The US Department of the Treasury’s Office of Foreign Assets Control (OFAC) issued an advisory on 30 October to highlight sanctions risks arising from dealings in high-value artwork by individuals or entities sanctioned by the US. The advisory is targeted at a wide range of art market participants including art galleries, private collectors, auction houses, agents and other participants who may face exposure to transactions involving sanctioned persons.
The non-binding advisory sets out certain features of the art market which make it susceptible to exploitation by those seeking to evade sanctions. These include:
- a high degree of anonymity and confidentiality;
- the frequent use of shell companies and intermediaries;
- the subjective value of artwork; and
- the mobility and concealability of artwork.
Taken together, these factors mean that the art market is an attractive place for criminals to not only conceal and launder money but also, as this advisory highlights, to access the US financial system in violation of sanctions.
The advisory contains examples of individuals, including Specially Designated Global Terrorists (SDGT), who have sought to nullify the effect of US sanctions through the acquisition or sale of high-value artwork. OFAC affirms that transactions with SDGTs involving artwork or interests in artwork are prohibited and that US persons who engage in such prohibited transactions may be subject to civil or criminal penalties.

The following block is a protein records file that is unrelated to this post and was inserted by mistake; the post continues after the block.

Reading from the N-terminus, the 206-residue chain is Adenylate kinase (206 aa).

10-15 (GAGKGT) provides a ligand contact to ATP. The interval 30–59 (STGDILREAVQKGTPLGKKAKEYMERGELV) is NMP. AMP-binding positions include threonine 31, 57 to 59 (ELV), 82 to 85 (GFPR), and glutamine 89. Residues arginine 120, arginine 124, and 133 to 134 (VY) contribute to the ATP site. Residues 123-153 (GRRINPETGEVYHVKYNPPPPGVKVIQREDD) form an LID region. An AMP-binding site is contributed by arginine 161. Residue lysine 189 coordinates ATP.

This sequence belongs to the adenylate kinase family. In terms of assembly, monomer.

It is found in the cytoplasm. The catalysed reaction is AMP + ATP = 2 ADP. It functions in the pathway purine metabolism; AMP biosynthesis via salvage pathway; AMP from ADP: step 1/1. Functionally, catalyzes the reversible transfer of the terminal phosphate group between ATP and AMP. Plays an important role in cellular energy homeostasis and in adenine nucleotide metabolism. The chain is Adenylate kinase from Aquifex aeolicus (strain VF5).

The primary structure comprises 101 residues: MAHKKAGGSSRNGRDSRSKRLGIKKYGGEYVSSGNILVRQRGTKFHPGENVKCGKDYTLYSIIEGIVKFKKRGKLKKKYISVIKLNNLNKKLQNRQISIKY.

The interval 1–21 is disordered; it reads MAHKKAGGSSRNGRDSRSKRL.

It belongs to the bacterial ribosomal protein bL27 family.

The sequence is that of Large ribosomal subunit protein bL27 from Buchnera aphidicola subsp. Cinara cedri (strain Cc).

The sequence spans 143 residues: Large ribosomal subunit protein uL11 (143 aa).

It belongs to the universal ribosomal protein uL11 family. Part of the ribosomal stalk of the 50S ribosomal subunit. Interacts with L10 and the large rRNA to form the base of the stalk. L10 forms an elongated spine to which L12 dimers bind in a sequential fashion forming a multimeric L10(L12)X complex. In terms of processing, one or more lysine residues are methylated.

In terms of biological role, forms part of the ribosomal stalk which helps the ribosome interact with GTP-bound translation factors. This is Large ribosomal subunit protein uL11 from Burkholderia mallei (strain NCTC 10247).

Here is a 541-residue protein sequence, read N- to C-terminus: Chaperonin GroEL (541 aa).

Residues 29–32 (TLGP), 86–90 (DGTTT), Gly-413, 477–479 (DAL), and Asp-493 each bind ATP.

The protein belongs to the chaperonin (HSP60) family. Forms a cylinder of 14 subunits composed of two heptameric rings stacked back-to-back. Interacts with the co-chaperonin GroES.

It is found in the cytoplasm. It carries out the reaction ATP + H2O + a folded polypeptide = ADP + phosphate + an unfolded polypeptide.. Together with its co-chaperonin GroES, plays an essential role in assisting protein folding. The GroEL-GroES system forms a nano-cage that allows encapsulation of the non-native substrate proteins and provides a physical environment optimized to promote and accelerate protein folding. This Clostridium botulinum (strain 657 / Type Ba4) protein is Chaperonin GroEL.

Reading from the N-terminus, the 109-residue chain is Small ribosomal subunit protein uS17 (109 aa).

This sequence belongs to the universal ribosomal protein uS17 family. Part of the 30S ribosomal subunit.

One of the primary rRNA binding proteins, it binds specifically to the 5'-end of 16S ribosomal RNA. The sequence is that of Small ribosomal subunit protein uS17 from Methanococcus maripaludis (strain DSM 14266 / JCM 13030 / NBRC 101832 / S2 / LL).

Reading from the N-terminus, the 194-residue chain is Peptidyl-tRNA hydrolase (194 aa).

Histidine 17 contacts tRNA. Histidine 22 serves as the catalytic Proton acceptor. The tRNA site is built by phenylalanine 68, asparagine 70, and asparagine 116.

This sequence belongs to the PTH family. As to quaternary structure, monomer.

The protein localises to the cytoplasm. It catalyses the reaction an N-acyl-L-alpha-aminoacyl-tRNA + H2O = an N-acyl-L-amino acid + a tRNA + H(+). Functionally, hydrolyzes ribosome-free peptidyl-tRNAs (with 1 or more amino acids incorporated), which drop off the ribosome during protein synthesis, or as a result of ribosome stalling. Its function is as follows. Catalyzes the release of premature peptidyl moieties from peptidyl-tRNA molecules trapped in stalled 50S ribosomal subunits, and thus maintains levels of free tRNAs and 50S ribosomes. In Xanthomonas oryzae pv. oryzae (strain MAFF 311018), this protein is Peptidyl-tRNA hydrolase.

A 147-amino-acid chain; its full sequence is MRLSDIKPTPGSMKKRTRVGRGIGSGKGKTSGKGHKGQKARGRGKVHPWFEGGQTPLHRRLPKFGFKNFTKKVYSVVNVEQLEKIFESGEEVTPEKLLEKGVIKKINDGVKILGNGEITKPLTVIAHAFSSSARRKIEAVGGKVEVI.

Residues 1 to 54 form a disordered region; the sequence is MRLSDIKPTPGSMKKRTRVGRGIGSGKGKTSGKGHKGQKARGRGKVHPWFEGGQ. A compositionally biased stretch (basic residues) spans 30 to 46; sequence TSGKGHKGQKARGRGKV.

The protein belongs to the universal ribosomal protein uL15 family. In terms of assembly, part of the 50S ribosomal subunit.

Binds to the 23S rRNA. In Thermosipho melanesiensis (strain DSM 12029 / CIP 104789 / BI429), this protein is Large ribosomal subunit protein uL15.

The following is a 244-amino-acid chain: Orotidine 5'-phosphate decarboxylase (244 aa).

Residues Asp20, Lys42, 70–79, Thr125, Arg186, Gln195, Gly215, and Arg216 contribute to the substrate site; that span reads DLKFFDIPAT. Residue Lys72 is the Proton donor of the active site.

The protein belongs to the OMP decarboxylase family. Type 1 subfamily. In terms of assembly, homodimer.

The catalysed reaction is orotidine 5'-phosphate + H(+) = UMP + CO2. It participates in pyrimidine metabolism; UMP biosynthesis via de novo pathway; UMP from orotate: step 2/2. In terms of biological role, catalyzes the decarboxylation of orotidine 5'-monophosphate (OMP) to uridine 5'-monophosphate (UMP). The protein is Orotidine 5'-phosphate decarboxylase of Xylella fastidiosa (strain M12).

Although the import and export of artwork is generally exempt from sanctions by virtue of the “informational materials” exemption, OFAC state that they do not interpret this exemption to allow blocked persons or their facilitators to evade sanctions by exchanging financial assets for high-value artwork or vice versa.
In order to combat the risks posed by sanctions-related violations, companies should implement risk-based compliance procedures, including thorough due diligence, so that parties to a transactions are known and identified. This approach should be familiar to companies given the emphasis on risk-based compliance to deal with a range of financial crime risks, including sanctions and money laundering.